>> >> >> One grand idea about promises is to delegate and compose asynchronous functions, but the current implementation can not be used to for code delegation.
>> >> >>
>> >> >> From the top of my head the only way to have consumer code,  tap into an execution process is to use callbacks which is what Promises were suppose to help alleviate.
>> >> >>
>> >> >> <audio
>> >> >>   class="i-am-the-element"
>> >> >>   autoplay="autoplay"
>> >> >>   controls="controls">
>> >> >>     <source type="audio/mp3" src="http:\/\/play.dogmazic.net\/play\/index.php?type=song&oid=22951&uid=-1&name=Black%20poetry%20-%20Aime-.mp3">
>> >> >> </audio>
>> >> >> <script>
>> >> >>   class Demo {
>> >> >>     constructor (element) {
>> >> >>       this.node = element
>> >> >>     }
>> >> >>     destroy (callback) {
>> >> >>       // do something or nothing
>> >> >>       try {
>> >> >>         callback()
>> >> >>       } finally {
>> >> >>         // schedule for DOM removal
>> >> >>         this.node = null
>> >> >>       }
>> >> >>     }
>> >> >>   }
>> >> >>
>> >> >>   const demo = new Demo(document.querySelector('.i-am-the-element'))
>> >> >>
>> >> >>   setTimeout(() => {
>> >> >>     demo.destroy(() => {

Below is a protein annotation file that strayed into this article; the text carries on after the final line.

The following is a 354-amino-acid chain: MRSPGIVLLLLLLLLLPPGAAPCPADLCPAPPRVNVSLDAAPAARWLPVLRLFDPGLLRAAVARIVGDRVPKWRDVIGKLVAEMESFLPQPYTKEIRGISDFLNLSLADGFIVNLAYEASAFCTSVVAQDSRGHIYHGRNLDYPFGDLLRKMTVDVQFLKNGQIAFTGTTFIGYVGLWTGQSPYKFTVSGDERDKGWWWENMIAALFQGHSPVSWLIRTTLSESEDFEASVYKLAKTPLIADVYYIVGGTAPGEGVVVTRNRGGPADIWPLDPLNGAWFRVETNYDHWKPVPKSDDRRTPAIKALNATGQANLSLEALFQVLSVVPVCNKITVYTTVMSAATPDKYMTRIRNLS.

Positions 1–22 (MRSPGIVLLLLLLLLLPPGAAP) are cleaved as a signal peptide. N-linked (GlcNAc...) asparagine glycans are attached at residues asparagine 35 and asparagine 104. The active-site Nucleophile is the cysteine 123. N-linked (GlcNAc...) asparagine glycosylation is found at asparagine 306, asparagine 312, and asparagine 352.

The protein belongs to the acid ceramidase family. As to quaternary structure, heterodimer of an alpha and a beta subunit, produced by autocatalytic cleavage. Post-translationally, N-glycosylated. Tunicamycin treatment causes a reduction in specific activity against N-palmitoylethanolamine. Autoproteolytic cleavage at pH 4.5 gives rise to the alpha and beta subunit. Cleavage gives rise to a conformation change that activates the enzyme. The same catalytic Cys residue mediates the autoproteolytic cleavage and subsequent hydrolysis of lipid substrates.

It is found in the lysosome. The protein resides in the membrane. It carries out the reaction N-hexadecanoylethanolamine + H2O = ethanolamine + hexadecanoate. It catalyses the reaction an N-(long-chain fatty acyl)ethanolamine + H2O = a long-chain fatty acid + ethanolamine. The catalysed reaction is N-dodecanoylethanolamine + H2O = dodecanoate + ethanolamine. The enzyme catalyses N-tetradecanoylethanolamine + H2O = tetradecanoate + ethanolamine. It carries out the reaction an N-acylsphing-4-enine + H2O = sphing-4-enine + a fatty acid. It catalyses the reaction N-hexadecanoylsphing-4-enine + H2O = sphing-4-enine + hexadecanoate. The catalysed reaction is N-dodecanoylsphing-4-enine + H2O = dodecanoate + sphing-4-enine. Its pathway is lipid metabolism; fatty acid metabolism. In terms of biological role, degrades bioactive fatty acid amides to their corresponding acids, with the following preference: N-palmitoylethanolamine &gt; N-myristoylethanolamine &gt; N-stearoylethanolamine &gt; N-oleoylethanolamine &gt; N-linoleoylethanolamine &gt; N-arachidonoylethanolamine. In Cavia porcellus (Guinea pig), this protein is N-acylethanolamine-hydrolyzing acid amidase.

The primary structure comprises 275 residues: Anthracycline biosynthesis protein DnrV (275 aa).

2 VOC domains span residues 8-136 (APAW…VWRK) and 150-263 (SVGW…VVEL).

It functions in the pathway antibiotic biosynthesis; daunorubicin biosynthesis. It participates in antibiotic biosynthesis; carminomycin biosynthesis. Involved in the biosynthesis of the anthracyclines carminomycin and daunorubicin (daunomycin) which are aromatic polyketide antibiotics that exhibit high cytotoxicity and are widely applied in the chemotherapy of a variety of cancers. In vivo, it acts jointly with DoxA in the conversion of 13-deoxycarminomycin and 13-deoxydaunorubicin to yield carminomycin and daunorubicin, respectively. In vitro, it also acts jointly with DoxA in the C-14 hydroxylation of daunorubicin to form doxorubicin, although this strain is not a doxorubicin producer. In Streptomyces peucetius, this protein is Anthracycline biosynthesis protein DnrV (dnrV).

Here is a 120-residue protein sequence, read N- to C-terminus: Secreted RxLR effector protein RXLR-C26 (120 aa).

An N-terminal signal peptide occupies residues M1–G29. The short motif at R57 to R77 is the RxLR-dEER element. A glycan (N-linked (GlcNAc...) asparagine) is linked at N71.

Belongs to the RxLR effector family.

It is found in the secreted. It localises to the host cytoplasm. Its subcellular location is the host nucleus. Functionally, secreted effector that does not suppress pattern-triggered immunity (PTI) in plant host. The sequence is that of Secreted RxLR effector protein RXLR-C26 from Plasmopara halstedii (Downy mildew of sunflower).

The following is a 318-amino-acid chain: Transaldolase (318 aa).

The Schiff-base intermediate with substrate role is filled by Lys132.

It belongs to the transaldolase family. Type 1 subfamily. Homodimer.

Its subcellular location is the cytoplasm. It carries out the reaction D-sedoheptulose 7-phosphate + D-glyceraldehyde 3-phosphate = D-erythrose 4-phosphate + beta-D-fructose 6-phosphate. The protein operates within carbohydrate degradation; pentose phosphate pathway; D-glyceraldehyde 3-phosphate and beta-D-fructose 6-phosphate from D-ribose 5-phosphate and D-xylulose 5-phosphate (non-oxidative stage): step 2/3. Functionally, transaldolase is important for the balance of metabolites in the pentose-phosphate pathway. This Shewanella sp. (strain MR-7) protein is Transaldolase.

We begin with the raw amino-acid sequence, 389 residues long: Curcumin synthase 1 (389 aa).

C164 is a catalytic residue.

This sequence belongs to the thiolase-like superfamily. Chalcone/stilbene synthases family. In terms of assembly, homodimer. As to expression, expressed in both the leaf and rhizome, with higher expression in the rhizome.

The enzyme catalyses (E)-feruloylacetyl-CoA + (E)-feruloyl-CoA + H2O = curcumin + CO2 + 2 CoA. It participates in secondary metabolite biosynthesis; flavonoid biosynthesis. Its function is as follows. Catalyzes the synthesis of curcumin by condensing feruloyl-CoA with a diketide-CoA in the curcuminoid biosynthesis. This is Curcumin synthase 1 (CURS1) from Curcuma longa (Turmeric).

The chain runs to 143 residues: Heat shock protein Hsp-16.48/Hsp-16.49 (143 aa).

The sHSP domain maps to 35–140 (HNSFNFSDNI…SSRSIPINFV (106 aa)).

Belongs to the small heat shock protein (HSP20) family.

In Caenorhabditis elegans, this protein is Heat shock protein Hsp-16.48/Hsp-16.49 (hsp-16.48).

>> >> >>       demo.node.pause()
>> >> >>     })
>> >> >>   }, 3000)
>> >> >> </script>
>> >> >>
>> >> >> If at all possible, please amend to the spec before it's too late! ... or just drop it.
>> >> >>
>> >> >> My current use-case is that I work with PSPDFKit and can not get DOM access but rather schedule removal of DOM nodes via their API, but I can pause audio/video - just not using Promise.prototype.finally as it is currently envisioned.
>> >> >>
>> >> >> Regards, Jon
>> >> >>
>> >> >> PS. Tested in Firefox 63.0b3 and Safari 11.1.2
>> >> >> Here is a polyfill if you need: https://cdn.polyfill.io/v2/polyfill.minify.js?features=Promise.prototype.finally&amp;flags=gated
>> >> >>
>> >> >> _______________________________________________
>> >> >> es-discuss mailing list
>> >> >> [hidden email]
>> >> >> https://mail.mozilla.org/listinfo/es-discuss

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Re: Promise.finally not really final

dotnetCarpenter
You are probably right that it is too late.

> inconsistent with expected behavior because it would have to run multiple times.

Is it inconsistent with expected behavior, if someone adds to the
Promise chain in another tick? Seems like a pretty conscious choice,
and the `finally` code would have to clean up that as well.

I guess my main issue is that I don't really see a use-case for a
`finally` block that runs before a `then` block. It's just a
convenience for not writing the same function twice as a variable.
Yah, ok. I'll live with it and move on. A shame though.

PS. but I just want to ask if you ran my example? ;)


On Fri, Sep 7, 2018 at 10:37 PM Peter Jaszkowiak <[hidden email]> wrote:

>
> Having finally run after all of them in just the tick is very inconsistent.
>
> Having it run after the end of the chain is either impossible because it would have to wait indefinitely, or inconsistent with expected behavior because it would have to run multiple times.